A look at more contradictory information from different arms of the council – with deadly consequences for the Tullos Hill Roe Deer by Suzanne Kelly.
This contained the shocking story of how we have already paid £43,800 for a previous failed plantation on Tullos Hill – and that Ms Watts failed to clarify the existence of this debt when asked.
In fact, Aberdeen Council (ie the taxpayer) “could be liable for a reclaim of up to £120,333.91” if trees to be planted fail, says a Forestry Commission Scotland letter.
The second part of the story will examine Watt’s response in more depth, revealing yet more contradiction; council use of general statements to justify the specific Tullos Hill situation; and the deliberate snubbing of experts who offered objections to as well as solutions to this completely arbitrary tree-planting.
As detailed in Part One, I launched a formal protest following my researches into the details of the tree scheme and the cull; these can be found in Aberdeen Voice. I found no fewer than 10 main points, which I felt the Council should be called to account on.
The Council and I have traded emails back and forth. My specific, targeted questions are largely going unanswered. Either that, or I get sweeping, non-specific statements (such as ‘deer culling is perfectly normal’ – which has nothing to do with killing deer to protect trees that could be elsewhere – or not planted at all). This all wound up in my formally complaining, and the initial response from Ms Watts was much in the same vein as what I had heard before. I sent a reply, which I had to chase twice.
The first time I chased my reply was 8 July. The Council now say that they sent a reply to me on 11 July, and this date appears on a letter sent via email (although there is no trace of it in my inbox).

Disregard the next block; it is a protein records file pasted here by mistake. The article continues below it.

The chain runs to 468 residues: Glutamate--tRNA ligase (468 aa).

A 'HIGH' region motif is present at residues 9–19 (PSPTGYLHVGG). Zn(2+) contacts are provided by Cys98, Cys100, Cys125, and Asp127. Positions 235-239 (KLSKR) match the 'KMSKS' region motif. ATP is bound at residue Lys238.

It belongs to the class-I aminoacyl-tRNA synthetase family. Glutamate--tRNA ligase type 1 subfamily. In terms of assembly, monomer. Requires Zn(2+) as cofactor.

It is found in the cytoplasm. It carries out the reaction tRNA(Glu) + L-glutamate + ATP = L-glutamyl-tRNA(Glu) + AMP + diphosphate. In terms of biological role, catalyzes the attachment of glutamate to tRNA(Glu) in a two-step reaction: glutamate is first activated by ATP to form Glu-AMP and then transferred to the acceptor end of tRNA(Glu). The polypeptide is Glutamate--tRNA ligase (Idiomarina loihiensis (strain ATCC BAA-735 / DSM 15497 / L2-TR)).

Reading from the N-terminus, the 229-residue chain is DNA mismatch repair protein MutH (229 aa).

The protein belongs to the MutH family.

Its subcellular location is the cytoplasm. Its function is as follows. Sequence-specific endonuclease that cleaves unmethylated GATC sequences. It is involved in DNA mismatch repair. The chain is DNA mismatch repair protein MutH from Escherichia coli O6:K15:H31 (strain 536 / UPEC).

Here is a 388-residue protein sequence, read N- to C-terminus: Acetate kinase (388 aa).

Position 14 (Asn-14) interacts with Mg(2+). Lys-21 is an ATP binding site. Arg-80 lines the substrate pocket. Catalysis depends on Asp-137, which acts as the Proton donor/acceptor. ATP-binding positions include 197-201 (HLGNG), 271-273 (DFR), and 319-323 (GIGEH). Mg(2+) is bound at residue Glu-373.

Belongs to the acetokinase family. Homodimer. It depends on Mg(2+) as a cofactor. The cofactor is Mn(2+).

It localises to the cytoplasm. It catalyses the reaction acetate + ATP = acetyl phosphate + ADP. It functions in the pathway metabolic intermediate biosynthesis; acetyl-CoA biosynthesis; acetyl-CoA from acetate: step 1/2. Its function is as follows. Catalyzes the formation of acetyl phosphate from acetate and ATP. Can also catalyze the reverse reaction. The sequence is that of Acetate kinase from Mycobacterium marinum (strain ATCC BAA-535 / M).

Interestingly, their first letter, also sent by email, was addressed to me at my home, and was posted. The second letter the city says it sent on 11 July did not include my street address, and certainly did not ever reach me in the post. I do wonder why they would change their method of communication.
But there are larger points at stake.
Time is running out, and this article cannot touch on all the new information or recap all of the previous points raised. There are previous stories still available on Aberdeen Voice, and a good deal of information can be found on the internet.
If at the end of reading this and other articles you decide you want the deer spared, then please contact your councillors as soon as you can, as well as the City Council. Your voice can make a difference yet. Details of councillors can be found at:
Here is a selection of some (certainly not all) of the issues arising from my last letter from Valerie Watts – the one that never arrived either in the –post or by email at the time it was meant to have been sent. Sadly, I am not getting any closer to getting any definitive, meaningful answers, which the following examples will show. It is time for everyone concerned for the deer to consider other forms of action.